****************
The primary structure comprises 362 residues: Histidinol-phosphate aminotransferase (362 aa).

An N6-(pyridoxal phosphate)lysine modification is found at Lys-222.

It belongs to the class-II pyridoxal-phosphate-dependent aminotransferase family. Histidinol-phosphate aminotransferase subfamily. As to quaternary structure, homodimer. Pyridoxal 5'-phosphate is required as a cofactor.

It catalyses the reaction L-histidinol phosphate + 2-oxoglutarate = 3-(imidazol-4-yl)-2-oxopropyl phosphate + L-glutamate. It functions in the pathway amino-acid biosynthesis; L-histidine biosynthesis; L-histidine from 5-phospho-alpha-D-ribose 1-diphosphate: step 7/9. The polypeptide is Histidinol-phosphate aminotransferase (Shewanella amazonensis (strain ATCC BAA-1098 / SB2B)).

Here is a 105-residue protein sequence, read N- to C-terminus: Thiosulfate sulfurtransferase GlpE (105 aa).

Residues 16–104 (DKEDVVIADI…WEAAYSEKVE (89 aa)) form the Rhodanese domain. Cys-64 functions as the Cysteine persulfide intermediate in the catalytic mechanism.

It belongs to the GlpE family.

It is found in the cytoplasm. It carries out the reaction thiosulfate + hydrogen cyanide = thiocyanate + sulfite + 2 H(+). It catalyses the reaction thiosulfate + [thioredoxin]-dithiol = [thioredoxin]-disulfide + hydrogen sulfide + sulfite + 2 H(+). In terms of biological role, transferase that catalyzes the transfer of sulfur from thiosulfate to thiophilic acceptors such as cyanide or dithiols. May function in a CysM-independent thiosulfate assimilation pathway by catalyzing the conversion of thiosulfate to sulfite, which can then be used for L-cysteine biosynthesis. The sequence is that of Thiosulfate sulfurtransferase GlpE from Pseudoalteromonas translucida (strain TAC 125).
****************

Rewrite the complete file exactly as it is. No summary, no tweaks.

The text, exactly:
The primary structure comprises 362 residues: Histidinol-phosphate aminotransferase (362 aa).

An N6-(pyridoxal phosphate)lysine modification is found at Lys-222.

It belongs to the class-II pyridoxal-phosphate-dependent aminotransferase family. Histidinol-phosphate aminotransferase subfamily. As to quaternary structure, homodimer. Pyridoxal 5'-phosphate is required as a cofactor.

It catalyses the reaction L-histidinol phosphate + 2-oxoglutarate = 3-(imidazol-4-yl)-2-oxopropyl phosphate + L-glutamate. It functions in the pathway amino-acid biosynthesis; L-histidine biosynthesis; L-histidine from 5-phospho-alpha-D-ribose 1-diphosphate: step 7/9. The polypeptide is Histidinol-phosphate aminotransferase (Shewanella amazonensis (strain ATCC BAA-1098 / SB2B)).

Here is a 105-residue protein sequence, read N- to C-terminus: Thiosulfate sulfurtransferase GlpE (105 aa).

Residues 16–104 (DKEDVVIADI…WEAAYSEKVE (89 aa)) form the Rhodanese domain. Cys-64 functions as the Cysteine persulfide intermediate in the catalytic mechanism.

It belongs to the GlpE family.

It is found in the cytoplasm. It carries out the reaction thiosulfate + hydrogen cyanide = thiocyanate + sulfite + 2 H(+). It catalyses the reaction thiosulfate + [thioredoxin]-dithiol = [thioredoxin]-disulfide + hydrogen sulfide + sulfite + 2 H(+). In terms of biological role, transferase that catalyzes the transfer of sulfur from thiosulfate to thiophilic acceptors such as cyanide or dithiols. May function in a CysM-independent thiosulfate assimilation pathway by catalyzing the conversion of thiosulfate to sulfite, which can then be used for L-cysteine biosynthesis. The sequence is that of Thiosulfate sulfurtransferase GlpE from Pseudoalteromonas translucida (strain TAC 125).